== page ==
If you don’t want to force shoppers to create an account, but still want the option to be present, you might consider adding a “create an account to store your information for next time” prompt either before or after checkout is complete. This keeps the process moving along, but also offers the chance for accounts to be created and customer information stored.

An optimized checkout leads to more completed orders

Much like everything else in eCommerce, not every default setting or best practice will be right for every store. If you have certain products, or even specific shipping methods, you’ll need to optimize your checkout for best results.

Have any questions about optimizing your checkout experience for fewer interruptions, happier shoppers, and more completed orders? Leave them in the comments below and we’ll be happy to help you out.

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6 Responses

  1. Justin
    March 30, 2016 at 12:48 pm #

    Hi – I saw that Shopify had a couple of big announcements at Unite (https://www.shopify.com/blog/113982149-here-s-everything-we-announced-at-unite-and-what-it-means-for-you-as-a-merchant) – was wondering what was in the pipeline for WordPress

  2. Keir
    April 8, 2016 at 2:36 pm #

    Great article. But boy I sure wish I could get your Amazon S3 plugin to work. Without it working then there is no workflow that will improve things . I have now been waiting 5 days to get any kind of real help getting it working, and this seems to be the only place where I can give any kind of feedback. Can you possibly wake up a ninja for me? They seem to be sleeping. Thanks!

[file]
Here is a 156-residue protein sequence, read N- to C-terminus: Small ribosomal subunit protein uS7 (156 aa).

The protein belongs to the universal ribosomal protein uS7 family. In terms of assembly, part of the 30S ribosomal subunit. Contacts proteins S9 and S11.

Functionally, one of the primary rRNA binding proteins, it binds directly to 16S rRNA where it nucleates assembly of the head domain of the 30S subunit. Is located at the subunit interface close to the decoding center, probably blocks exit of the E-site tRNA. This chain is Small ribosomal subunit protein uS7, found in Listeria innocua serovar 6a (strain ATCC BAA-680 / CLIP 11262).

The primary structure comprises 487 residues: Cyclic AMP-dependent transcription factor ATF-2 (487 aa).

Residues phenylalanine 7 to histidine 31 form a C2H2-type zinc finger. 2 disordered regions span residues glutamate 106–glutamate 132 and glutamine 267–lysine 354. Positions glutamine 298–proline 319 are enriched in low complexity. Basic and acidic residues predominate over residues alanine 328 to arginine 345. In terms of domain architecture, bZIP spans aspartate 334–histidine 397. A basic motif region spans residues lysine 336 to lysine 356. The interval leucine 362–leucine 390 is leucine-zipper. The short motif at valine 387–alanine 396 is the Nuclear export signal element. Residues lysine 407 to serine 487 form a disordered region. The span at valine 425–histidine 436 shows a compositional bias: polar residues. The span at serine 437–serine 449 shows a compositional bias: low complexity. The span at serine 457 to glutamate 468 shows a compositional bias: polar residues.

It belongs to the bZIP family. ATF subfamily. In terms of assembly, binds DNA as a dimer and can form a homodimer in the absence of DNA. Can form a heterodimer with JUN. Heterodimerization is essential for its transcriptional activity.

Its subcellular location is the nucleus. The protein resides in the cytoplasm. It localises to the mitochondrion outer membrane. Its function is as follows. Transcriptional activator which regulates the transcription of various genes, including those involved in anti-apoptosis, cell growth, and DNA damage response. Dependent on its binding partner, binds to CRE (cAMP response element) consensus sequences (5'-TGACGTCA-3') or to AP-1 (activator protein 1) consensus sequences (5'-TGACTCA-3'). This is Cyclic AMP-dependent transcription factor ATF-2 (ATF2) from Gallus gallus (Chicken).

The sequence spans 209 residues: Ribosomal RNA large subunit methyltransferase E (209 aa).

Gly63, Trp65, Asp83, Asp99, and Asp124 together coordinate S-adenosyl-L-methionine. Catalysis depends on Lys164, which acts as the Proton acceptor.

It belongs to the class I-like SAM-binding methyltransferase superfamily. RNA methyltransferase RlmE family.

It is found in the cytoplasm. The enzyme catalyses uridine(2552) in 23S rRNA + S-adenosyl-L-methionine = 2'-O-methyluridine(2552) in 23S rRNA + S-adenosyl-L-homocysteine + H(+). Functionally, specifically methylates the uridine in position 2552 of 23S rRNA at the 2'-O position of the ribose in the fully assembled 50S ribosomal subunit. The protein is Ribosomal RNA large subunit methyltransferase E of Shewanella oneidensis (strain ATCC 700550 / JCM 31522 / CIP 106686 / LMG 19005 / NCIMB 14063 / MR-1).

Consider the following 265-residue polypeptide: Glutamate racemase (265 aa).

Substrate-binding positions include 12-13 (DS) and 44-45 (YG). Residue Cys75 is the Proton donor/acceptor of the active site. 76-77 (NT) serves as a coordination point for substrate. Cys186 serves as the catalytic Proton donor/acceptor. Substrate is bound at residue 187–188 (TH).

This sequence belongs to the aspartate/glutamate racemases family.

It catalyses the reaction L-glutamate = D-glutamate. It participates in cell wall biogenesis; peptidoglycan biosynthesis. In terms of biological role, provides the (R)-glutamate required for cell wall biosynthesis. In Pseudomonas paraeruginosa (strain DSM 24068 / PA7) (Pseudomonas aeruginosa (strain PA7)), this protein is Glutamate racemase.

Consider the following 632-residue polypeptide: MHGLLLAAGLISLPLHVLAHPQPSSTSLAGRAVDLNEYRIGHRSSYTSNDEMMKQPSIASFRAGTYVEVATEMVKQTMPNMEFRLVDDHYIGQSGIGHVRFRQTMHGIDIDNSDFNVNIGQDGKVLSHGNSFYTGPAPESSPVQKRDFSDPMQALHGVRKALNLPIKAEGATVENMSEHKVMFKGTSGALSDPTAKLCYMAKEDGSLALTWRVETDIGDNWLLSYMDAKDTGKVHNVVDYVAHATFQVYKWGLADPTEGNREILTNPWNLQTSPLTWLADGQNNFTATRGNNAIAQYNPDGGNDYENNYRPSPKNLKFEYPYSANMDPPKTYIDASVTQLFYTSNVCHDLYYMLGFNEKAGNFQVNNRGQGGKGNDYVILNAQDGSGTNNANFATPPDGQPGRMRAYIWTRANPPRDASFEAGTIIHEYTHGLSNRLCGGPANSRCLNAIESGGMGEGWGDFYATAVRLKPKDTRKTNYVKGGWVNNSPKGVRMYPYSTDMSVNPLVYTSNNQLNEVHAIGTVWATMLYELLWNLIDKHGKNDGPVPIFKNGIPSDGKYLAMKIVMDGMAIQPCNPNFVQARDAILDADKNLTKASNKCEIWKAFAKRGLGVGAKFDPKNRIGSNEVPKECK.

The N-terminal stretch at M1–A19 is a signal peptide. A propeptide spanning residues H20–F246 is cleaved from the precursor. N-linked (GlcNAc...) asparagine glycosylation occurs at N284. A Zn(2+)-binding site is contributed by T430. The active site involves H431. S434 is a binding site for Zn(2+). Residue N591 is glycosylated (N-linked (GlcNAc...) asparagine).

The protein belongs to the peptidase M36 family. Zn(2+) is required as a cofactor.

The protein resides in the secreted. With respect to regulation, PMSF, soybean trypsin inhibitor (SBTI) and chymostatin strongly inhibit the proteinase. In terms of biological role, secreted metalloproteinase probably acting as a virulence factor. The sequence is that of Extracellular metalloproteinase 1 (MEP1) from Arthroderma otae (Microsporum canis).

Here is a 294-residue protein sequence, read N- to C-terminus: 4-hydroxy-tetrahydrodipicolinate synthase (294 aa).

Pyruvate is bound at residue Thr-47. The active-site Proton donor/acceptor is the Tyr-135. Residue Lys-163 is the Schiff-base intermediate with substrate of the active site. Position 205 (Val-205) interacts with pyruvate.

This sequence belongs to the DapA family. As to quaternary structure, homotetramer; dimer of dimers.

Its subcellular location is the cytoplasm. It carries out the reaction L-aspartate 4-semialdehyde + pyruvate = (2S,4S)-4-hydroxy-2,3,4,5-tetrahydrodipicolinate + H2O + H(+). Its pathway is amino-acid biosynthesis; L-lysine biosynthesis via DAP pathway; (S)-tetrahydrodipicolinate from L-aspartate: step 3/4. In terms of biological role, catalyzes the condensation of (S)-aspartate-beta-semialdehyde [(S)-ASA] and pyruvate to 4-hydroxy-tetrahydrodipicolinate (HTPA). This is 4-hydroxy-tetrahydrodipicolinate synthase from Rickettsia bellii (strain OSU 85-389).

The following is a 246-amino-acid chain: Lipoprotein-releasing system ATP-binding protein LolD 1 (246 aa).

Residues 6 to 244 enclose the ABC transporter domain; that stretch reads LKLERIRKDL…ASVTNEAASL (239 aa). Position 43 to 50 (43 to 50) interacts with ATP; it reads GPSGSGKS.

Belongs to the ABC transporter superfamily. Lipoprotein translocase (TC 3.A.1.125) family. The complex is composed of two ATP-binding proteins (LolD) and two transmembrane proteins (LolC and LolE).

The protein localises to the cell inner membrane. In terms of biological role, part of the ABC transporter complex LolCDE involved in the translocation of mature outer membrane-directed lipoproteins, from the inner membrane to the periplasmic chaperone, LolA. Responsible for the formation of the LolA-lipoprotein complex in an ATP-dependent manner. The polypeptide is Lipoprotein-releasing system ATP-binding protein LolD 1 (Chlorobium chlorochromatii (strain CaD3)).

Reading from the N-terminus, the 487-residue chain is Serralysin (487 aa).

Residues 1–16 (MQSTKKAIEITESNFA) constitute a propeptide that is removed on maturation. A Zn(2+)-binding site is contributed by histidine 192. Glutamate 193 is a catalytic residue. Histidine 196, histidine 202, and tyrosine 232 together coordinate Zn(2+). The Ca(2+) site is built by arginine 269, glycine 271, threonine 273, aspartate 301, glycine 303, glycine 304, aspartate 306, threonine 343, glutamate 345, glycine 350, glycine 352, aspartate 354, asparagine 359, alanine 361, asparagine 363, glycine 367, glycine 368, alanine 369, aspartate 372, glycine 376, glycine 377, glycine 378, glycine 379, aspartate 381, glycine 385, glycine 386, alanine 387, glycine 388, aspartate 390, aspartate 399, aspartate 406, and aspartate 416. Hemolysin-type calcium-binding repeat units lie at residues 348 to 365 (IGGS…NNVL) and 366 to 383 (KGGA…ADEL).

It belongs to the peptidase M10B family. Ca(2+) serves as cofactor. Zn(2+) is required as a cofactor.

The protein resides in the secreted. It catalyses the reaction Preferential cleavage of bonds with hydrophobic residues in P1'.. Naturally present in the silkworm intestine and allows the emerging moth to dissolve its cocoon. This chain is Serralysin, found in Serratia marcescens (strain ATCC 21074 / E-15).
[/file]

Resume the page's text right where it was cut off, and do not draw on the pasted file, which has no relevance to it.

• Nicole Kohler
      April 9, 2016 at 3:34 am #

      Hey Keir, pass along your ticket number and we will take a look if you are still waiting. We realize support times are not where they need to be and we are certainly working on them. 🙂

  3. Scott
    April 14, 2016 at 6:00 pm #

    Great article Nicole, I agree with all of these points. I wrote an article on improving the checkout flow for mobile, which comes with it’s own unique considerations. Here’s the link if you’re interested: https://apppresser.com/lets-make-woocommerce-checkout-better/

    Thanks!

  4. Tom
    April 15, 2016 at 12:13 am #

    I agree that Guest checkout needs to be easy, and about 70% of our purchasers go that route. For that very reason, the Reports capabilities of WooCommerce needs to be much more robust and not treat Guests as second class. As it is, for most detailed sales reporting you’re only a “Customer” in WooCommerce’s eyes if you do set up an account, but in our real world everyone who buys our product is a valued customer. We’ve tried a couple plug-ins (Woocustomers, CSV Export, Zapier) to help facilitate this, but found nothing yet that makes it easy – and it really needs to be easy. Any suggestions or hints at future upgrades are welcomed, thanks.

  5. ELEVEN velo
    April 15, 2016 at 12:48 am #

    Out of the box, the woo checkout is not great in terms of mobile responsiveness. We needed to go find additional code to make it closer to what we consider to be ‘mobile friendly’, something I think would be out of reach of the ‘average code un-savvy’ woo user.

    As Scott mentions quite well in his article, I think this is one area that needs a lot more attention for near future developments.